Aug. 6 2014 01:04 PM

A review on the Old Globe production tops our coverage of local play

Elizabeth Franz and Robert Foxworth
Photo by Jim Cox

The unofficial motto at the retirement home for musicians where onetime opera singers Reggie (Robert Foxworth), Jean (Elizabeth Franz), Wilfred (Roger Forbes) and Cecily (Jill Tanner) reside is "NSP," which stands for "No Self-Pity." Yet in Ronald Harwood's Quartet, directed by Richard Seer at The Old Globe's theaterin-the-round, that's what these four spend a lot of time doing— some more than others.

Jean, the biggest opera star of the four, is feeling sorry for herself when she isn't feeling hostile, and Reggie conceals his self-indulgence in brooding and ominous silences. Cecily is the merriest but the least lucid, while Wilfred is sex-obsessed, trotting out aging-horndog quips. But at least he doesn't resort to SP.

Quartet hinges on the subplot of once-married Reggie and Jean's uneasy reunion at the English retirement home and the heady prospect of the foursome performing the Act 3 quartet from Rigoletto in celebration of Verdi's birthday. The tension of the subplot is, for the most part, addressed and resolved in the first act, and the buildup to the big performance drags for three scenes in Act 2, with character revelations made amid a rehearsal that never gets off the ground, choosing and trying on costumes and applying makeup. The pace is slow, which is undoubtedly the real-life pace of a retirement home, but too slow to appreciate what Harwood's trying to say about courage and living in the moment.

The chief disappointment of the story is the Rigoletto sequence itself. Earlier in the play, Wilfred and then especially Reggie make the point that there's no art without feeling. And yet Reggie, Jean, Wilfred and Cecily lip-sync their performance, principally because Jean no longer has a singing voice and because they're all, well, old. To see the four mouthing the words rings hollow and doesn't look as if any of them is feeling the art of Verdi or the art within themselves.

This does not detract from a likable performance from the ever-dependent Foxworth, a Globe associate artist, or from Franz with her pained yet restrained Jean. Her sadly wistful remarks to Cecily about sex are as soft and surprising as Wilfred's are loud and predictable.

Quartet runs through Aug. 24 at The Old Globe Theatre's Sheryl and Harvey White Theatre in Balboa Park. $29 and up.

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Fiddler on the Roof: With the Russian Revolution on the horizon, a humble milkman struggles to keep his family's traditions alive and marry off his three daughters. Opens Aug. 8 at Patio Playhouse in Escondido.

Once: A musical stage version of the 2006 film, about a sad Irish musician (Guy) who meets and falls for a piano player (Girl) just as he's planning a big move to New York. Presented by Broadway San Diego, it runs from Aug. 12 through 17 at the Civic Theatre, Downtown.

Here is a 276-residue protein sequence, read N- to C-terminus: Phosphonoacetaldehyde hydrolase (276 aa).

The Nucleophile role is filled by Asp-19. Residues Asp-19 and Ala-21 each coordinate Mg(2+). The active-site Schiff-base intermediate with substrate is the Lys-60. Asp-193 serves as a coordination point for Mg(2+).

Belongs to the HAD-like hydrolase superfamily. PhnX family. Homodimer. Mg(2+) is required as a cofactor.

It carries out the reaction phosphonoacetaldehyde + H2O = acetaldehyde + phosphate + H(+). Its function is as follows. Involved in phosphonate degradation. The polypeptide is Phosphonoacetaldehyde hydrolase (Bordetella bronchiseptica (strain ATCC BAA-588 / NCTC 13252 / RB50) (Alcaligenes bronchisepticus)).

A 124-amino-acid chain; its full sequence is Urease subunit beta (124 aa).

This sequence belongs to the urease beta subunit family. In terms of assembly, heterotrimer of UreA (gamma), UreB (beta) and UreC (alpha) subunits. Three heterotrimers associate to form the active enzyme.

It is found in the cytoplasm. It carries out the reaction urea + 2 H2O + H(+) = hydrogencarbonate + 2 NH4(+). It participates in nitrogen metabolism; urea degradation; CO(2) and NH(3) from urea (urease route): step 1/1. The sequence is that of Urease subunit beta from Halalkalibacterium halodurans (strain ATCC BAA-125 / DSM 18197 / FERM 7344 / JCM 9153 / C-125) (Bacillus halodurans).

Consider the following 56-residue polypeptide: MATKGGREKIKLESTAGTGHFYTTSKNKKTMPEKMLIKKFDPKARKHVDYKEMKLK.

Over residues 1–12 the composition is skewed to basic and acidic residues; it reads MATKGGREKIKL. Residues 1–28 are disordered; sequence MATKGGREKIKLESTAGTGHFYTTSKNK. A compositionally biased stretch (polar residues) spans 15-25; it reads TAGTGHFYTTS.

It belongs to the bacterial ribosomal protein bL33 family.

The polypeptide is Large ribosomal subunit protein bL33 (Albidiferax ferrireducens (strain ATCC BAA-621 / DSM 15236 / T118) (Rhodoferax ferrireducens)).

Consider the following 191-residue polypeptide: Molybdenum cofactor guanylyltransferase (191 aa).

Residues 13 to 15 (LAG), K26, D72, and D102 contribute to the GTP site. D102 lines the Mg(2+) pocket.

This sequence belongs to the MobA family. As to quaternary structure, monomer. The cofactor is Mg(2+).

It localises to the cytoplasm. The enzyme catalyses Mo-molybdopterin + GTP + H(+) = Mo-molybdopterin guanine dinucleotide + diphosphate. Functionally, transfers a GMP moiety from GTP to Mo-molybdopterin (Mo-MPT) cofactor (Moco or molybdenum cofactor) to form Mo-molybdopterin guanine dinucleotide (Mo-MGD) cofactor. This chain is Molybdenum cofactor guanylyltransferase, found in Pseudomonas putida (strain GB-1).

The Sea Horse: A tender yet rocky love story between a seaman who longs to father a son and a tough-onthe-outside bar owner. Presented by Different Stages, it opens Aug. 9 at Swedenborg Hall in University Heights.

The Two Gentlemen of Verona: Two friends leave Verona for Milan, where, natch, they get caught up in a love—er, rectangle? Opens Aug. 10 at The Old Globe Theatre in Balboa Park.

Now playing

Ether Dome: The West Coast premiere of a play, based on true events in the 19th century, about two pioneers of surgical anesthesia—a trailblazing dentist and his ambitious student. Through Aug. 10 at La Jolla Playhouse.

Into the Woods: A reinvented version of the musical that brings together classic fairy-tale characters returns to where it premiered in 1986. Through Aug. 10 at The Old Globe Theatre in Balboa Park.

Jade Heart: A drama that jumps backward and forward in time to tell the story of a Chinese girl who was adopted as an infant by an American woman. Through Aug. 10 at Moxie Theatre in Rolando.

Geeks: The Musical: A satirical take on the nerds who flock to Comic-Con. Presented by Pysphi Productions, it runs through Aug. 16 at BLKBOX Theatre in Hillcrest.

Much Ado About Nothing: Believe it or not, no one dies at the end of this, one of Shakespeare's classic comedies. Presented by Intrepid Shakespeare Company, it runs through Aug. 16 at SDA Performing Arts Centre in Encinitas.

The Odd Couple: The Neil Simon comedy that launched the wildly successful TV series, about a stuffy clean-freak who moves in with a slobby friend. Presented by Broadway Theatre, it opens Aug. 1 at Welk Resorts Theatre in Escondido.

Here Lies Jeremy Troy: In this farce, a painter hires a model to pose as his lawyer friend's wife when the lawyer's boss comes to dinner. Through Aug. 18 at PowPAC in Poway.

Quartet: Three former opera singers, living at a home for aged musicians, are joined by the wife of one of them, and the four set out to perform one last concert. Through Aug. 24 at The Old Globe Theatre in Balboa Park.

Pageant: Each show's audience picks a winner from six contestants in a beauty-and-talent competition in this musical comedy. Presented by Cygnet Theatre, it runs through Aug. 31 at The Old Town Theatre.

The Full Monty: The stage version of the 1997 British film has six unemployed Buffalo steelworkers putting on a strip show to raise money—and their spirits. Through Sept. 7 at New Village Arts Theatre in Carlsbad.

Les Miserables: In this classic musical, a poor Frenchman spends 19 years in prison after stealing a loaf of bread, only to escape and get caught up in a revolution under an assumed identity. Through Sept. 7 at Lamb's Players Theatre in Coronado.

Crime Pays: A radio game show with dastardly overtones, served up with dinner, is presented by Mystery Cafe at Imperial House restaurant in Bankers Hill.


See all events on Wednesday, Dec 7